Tribute To Corner Workers

Corner Workers at work at Daytona. [Photo by Jack Webster]

Corner Workers at work at Daytona. [Photo by Jack Webster]

by Jack Webster & Eddie LePine

A veteran of many races.  [Photo by Jack Webster]

A veteran of many races. [Photo by Jack Webster]

On June 3 at Road Atlanta during a motorcycle race, there was a bad accident and the motorsport community lost one of its own – Hazel Harrell, a worker who was tragically killed while she was doing her job, her passion – participating in racing as a corner worker at Turn 7.

There would be no racing if it weren’t for people like Hazel – people who volunteer their time and expertise to make racing possible and safe for all involved. These people take time away from their regular jobs and their families to do something that they love. They spend their own money to get to the track, and are rewarded with perhaps a few free meals along the way. They are a close-knit group, many of them having served for many years at countless tracks and events around the country – and even around the world.

They are angels, dressed in white – signaling cars and drivers in all conditions. They work in the heat and the cold, the dry and the wet for hour after hour. They do not hesitate to put themselves at risk to help others and in many cases their actions have saved lives.

Corner workers doing their job at Sebring. [Photo by Jack Webster]

Corner workers doing their job at Sebring. [Photo by Jack Webster]

We have worked as photographers at many races, worked from many of the corners where these people ply their trade. They are always kind to us – offering cold water on a hot day and shelter from a sudden rainstorm. They all share a singular passion for motorsport. In speaking with many of them over the years, you could not possibly find a more knowledgeable group of racing enthusiasts. They know the sport; they know the history of the sport. They see things others would not see – in an endurance race they know the difference in driving style of each member of a car’s team, they know who is good, who is bad and who is an accident waiting to happen. They observe cars closely, constantly on the lookout for dripping oil, loose bodywork or anything else that could be dangerous to other competitors. Their focus and attention is complete during a race – they cannot afford to slack off because someone’s life could depend on their actions.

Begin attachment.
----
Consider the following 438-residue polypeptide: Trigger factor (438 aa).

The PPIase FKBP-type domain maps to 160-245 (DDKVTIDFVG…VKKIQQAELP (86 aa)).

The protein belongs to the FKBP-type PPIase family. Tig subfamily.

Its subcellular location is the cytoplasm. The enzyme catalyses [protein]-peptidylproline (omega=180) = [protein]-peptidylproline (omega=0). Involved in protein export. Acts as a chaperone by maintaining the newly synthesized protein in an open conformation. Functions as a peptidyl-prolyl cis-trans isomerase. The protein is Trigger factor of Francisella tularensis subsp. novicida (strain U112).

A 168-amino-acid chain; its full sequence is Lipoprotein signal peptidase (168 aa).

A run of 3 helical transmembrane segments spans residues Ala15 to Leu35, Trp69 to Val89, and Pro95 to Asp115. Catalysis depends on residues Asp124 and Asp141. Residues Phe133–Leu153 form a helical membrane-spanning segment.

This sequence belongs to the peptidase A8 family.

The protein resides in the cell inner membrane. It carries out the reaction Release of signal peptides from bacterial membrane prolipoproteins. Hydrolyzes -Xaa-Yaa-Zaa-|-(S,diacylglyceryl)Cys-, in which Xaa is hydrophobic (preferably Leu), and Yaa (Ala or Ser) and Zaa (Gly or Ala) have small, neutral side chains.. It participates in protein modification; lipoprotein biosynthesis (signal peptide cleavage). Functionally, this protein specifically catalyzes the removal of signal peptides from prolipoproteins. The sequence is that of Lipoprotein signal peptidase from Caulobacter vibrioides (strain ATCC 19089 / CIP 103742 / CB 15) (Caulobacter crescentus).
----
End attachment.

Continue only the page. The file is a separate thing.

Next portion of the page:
So the next time you are at a race and see a corner worker in their white coveralls, go up to them and say “thank you” – thank you for your dedication to racing, thank you for your sacrifices, thank you for always being there when needed.

We couldn’t race without you.

Share Button